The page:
“bailout” of domestic and foreign banks through low or no interest “gifts” to them with out any conditions—as is discussed below. Too, Bush bailed out and the insurance giant AIG, which owing to a lack of any real regulation or “real” insurance had put together the high-risk CDOs (which did not contain all “good mortgages” that AIG had advertised) and sold them in 130 countries around the world. Unfortunately the mortgages had originally sold been at low-interest “teaser” rates to millions in the USA who eventually could not make their monthly payments, thus becoming a major contributor to the freezing-up of the worldwide financial system and causing a credit crisis everywhere. (U.S. banks are too often not sure who owns the bad mortgages that they sold as part of CDOs to investors around the world, hence making foreclosure on homes difficult and sometimes impossible and/or resale a problem.) Lamentably, then, Presidents Bush and Obama did not establish any conditions that banks re-loan government bailout money worldwide to citizens in need of credit to buy TVs, autos, buy homes (and refinance existing high-interest home mortgages). The banks
UCLA History p. 23
not only refuse to loan but have suddenly reduced the lines of credit previously approved for users of credit cards—effectively ruining the credit of millions whose FICO credit score falls as they “appear” to have “maxed out” their credit lines and ability to borrow, thus preventing households and businesses to complete the buy-produce-sell cycle, without which companies continue to layoff workers. Moreover, the banks have raised interest rates for late payment of credit cards to a penalty rate of 35% APR or more. (There is now the possibility to opt out of cards when the interest rates rise, but those who do so may have their monthly payments doubled.)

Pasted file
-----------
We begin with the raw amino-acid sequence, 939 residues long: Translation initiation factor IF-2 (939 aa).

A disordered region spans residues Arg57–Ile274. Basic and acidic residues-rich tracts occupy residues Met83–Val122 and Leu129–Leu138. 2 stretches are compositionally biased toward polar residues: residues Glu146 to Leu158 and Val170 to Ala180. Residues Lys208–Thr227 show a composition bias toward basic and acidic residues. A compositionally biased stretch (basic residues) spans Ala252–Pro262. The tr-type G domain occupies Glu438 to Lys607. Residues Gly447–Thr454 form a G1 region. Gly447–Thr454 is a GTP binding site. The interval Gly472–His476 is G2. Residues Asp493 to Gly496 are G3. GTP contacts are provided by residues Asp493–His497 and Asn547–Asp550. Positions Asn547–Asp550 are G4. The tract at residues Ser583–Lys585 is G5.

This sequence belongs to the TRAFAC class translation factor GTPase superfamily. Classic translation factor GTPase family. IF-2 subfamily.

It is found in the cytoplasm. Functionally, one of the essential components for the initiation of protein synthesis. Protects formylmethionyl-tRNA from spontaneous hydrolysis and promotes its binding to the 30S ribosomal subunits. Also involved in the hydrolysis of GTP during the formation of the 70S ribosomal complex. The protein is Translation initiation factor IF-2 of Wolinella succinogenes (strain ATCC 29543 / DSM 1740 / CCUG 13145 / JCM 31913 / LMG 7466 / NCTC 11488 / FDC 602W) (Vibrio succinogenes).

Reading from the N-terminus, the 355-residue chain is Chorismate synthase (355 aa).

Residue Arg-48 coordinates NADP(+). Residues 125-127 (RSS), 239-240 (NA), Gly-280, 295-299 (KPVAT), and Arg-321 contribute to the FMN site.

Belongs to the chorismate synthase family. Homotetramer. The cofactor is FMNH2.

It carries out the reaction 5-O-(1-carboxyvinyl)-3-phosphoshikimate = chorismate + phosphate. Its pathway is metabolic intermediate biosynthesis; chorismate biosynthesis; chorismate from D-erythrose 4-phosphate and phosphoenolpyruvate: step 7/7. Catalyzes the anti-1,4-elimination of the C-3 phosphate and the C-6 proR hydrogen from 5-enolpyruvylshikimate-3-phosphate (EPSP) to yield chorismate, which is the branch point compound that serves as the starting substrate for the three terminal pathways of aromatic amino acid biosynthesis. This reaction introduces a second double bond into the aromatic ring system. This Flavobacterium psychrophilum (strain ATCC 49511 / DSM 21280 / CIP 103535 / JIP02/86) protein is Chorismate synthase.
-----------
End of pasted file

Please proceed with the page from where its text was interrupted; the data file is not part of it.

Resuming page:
This reckless behavior by U.S. banks has severely damaged Mexico’s exports to the USA, which coincided with the 2008 swine-flu crisis caused by the U.S. transnational company Smithfield Farms, and this in turn caused the tourist industry to collapse. At the same time, tourism had already been impacted by the rise of kidnappings in Mexico and the collateral loss of life caused by the Drug War between cartels in Mexico and their battle with the Mexican military seeking to break their rising power (2006-), as we will see below.
Thus, since taking office in early 2009, President Obama has moved the USA from Anti-Statism (1981-2007, which had been established by President Reagan) to the current Active Statism needed to save the Private Capitalism of Wall Street from its excessive greed. Presidents Bush and Obama say that they neither moved toward Statism nor State Capitalism.7 Under the latter, the State
Bob Davis et al., “After the Bailout, Washington’s the Boss: USA, Inc.—The State of Captialism,” Wall Street Journal, 12-30-09, http://online.wsj.com/article/SB126195515647306765.html? mod=WSJ_hp_mostpop_read